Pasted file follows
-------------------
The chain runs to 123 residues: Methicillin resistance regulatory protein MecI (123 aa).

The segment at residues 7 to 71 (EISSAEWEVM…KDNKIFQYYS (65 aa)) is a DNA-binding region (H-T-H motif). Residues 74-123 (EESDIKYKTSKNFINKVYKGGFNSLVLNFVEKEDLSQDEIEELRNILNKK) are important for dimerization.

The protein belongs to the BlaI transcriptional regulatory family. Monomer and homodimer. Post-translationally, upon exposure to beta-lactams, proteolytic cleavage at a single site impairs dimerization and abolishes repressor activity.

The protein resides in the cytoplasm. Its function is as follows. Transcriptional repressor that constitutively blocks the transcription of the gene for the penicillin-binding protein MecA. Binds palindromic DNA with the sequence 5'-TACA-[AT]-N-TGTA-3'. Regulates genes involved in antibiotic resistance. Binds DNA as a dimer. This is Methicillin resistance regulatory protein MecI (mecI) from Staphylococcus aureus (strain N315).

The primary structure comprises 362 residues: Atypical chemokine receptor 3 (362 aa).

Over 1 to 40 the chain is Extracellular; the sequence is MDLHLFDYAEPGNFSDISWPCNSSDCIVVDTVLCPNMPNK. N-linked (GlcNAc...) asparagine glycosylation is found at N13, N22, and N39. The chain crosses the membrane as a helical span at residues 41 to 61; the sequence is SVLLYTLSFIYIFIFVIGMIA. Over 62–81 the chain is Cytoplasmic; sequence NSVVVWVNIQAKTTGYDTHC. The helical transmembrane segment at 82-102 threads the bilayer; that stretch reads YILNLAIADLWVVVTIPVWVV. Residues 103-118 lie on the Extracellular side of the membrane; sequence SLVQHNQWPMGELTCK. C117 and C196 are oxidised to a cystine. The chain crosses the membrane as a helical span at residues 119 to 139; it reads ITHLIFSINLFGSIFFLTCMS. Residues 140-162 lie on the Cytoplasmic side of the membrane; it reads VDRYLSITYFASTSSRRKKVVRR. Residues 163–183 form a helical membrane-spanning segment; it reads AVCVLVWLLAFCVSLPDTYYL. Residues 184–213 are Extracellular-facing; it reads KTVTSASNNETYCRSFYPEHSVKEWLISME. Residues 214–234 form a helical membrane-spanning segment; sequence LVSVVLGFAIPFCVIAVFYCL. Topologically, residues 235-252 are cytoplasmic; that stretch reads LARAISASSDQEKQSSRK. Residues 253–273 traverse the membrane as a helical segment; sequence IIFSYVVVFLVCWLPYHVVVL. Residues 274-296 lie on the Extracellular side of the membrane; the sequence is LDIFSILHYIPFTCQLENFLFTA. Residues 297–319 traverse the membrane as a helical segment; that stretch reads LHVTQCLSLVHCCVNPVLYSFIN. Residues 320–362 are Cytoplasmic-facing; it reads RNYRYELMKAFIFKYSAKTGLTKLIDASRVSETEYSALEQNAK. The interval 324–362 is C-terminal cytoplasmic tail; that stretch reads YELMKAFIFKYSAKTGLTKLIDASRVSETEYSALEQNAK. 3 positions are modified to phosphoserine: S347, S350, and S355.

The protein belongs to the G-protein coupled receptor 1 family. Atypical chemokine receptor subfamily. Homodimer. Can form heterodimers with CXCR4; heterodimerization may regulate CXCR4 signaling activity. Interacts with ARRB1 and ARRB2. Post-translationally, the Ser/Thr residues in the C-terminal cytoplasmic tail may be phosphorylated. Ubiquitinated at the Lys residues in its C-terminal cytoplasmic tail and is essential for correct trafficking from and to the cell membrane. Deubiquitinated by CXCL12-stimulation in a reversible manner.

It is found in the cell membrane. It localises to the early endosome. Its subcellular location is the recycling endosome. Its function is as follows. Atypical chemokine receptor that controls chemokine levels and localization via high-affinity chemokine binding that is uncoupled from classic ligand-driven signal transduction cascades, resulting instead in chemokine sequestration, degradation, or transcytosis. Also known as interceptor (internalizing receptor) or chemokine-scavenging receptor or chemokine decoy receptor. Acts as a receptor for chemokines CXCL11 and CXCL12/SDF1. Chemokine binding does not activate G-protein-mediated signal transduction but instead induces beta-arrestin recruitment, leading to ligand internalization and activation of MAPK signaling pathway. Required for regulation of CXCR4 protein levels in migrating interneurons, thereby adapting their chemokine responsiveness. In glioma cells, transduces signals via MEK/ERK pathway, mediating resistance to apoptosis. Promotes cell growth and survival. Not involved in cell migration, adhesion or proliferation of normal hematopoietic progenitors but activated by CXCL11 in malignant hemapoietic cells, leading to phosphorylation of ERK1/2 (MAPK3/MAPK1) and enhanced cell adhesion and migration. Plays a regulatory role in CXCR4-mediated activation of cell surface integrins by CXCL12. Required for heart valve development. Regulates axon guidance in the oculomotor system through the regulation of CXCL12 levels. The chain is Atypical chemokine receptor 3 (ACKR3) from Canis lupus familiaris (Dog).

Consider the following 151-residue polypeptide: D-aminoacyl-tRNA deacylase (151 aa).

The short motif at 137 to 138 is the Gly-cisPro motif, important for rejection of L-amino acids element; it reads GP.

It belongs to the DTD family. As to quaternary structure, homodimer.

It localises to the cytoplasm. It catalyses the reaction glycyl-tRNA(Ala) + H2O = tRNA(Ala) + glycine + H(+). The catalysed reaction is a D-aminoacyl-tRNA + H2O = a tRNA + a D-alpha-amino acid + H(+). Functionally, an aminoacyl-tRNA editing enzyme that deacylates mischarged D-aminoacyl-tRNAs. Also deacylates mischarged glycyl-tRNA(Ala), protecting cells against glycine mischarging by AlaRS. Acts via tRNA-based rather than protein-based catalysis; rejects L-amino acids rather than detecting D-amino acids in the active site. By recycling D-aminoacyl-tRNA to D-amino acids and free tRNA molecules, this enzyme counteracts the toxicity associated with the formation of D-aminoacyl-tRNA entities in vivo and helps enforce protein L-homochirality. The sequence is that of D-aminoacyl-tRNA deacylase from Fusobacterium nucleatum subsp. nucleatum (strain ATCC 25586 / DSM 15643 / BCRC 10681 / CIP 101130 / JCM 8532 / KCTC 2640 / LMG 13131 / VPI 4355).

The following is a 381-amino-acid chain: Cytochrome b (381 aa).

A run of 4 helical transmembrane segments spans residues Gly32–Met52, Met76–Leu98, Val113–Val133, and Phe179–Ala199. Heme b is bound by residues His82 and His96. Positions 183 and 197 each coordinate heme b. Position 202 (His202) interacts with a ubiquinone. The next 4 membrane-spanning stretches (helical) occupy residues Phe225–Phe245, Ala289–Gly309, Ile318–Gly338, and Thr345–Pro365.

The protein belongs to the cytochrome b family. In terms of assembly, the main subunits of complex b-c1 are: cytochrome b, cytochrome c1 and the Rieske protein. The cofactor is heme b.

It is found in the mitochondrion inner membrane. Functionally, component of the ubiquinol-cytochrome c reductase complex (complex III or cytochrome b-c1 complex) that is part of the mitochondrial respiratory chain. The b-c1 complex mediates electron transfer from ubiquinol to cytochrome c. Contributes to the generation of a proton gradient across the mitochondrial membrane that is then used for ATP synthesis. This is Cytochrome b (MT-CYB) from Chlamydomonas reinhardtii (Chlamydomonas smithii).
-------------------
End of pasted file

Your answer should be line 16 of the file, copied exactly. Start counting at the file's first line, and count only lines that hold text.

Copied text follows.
It is found in the mitochondrion inner membrane. Functionally, component of the ubiquinol-cytochrome c reductase complex (complex III or cytochrome b-c1 complex) that is part of the mitochondrial respiratory chain. The b-c1 complex mediates electron transfer from ubiquinol to cytochrome c. Contributes to the generation of a proton gradient across the mitochondrial membrane that is then used for ATP synthesis. This is Cytochrome b (MT-CYB) from Chlamydomonas reinhardtii (Chlamydomonas smithii).